Bus driver helps RECOVER research

15 Apr 2019

Mark Anderson is a school bus driver who takes road safety very seriously.

“When you have thirty-plus young souls in your bus, you want to do everything you can to ensure they arrive safely to and from school. As bus drivers, we are trained to know and follow every road rule, to be constantly aware of other road users and respond defensively if required. ”

But even highly experienced drivers like Mark can find themselves unwittingly involved in a road crash. Last October, Mark was coming home from a shift at work when his motorcycle brakes inexplicably locked up. The bike went from travelling sixty kilometres an hour to zero, instantly. Mark was thrown head first over the handlebars of the bike in a downhill direction and on to the road.

“It was a surreal experience that all happened so quickly. One minute I was riding down the road and the next I was airborne! It’s a miracle I wasn’t killed, that I didn’t break my neck or even get run over by another car.” 

XRay of Broken Shoulder
An X-Ray of Mark's broken shoulder

Motorcycle riders are one of the most vulnerable road users and they are more likely to be injured in crashes than many other road users[1]Mark was no exception. Although he was grateful not to be catastrophically injured, he did sustain some very serious injuries. The crash shattered the bones in one shoulder, dislocated the other shoulder and left him with a number of contusions over his body. He also broke a tooth and sustained a great deal of ‘gravel rash’.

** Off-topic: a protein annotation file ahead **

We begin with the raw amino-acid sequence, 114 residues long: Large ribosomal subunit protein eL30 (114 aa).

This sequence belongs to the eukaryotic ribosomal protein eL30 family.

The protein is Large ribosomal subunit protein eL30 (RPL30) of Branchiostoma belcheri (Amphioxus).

Mark was transported by ambulance to the Royal Brisbane Hospital and later transferred to St Andrews Hospital where he underwent surgery on his right shoulder. After a few days in hospital, Mark was sent home to begin his long rehabilitation journey.

“I was very fortunate that the accident occurred on my way home from work as this meant that I was covered by WorkCover. This means all my medical expenses and wages are taken care of; thank goodness for that, as since October I have had nine visits to the surgeon and doctor, seven to a dentist and 32 ongoing visits to a physio. Recovering from the injuries has been a full-time job!”

Mark has been helping RECOVER researchers understand the pattern of recovery after injuries sustained in road crashes. He is participating in a study called Functional Outcomes Following a Road Traffic Crash. The research, conducted by the Facilitating Return to Pre-injury Functioning team, aims to understand how injuries affect employment and everyday function. Mark has completed a number of surveys for the team and will continue to be followed-up over the next six months.

“I am more than happy to help the researchers and hope I can help other people by contributing to the research. I’m not sure I will ever get full function back in my right arm, but I will continue to do all I can to have the best outcomes.”

Six months after the accident, Mark has returned to driving his own car is looking forward to returning to work as a bus-driver. Mark is also ‘getting back on the bike’ so to speak.


[1] Motorcycle Safety. State of the Road. A Fact Sheet of the Centre for Accident Research & Road Safety Queensland (CARRS-Q). (PDF, 299 KB)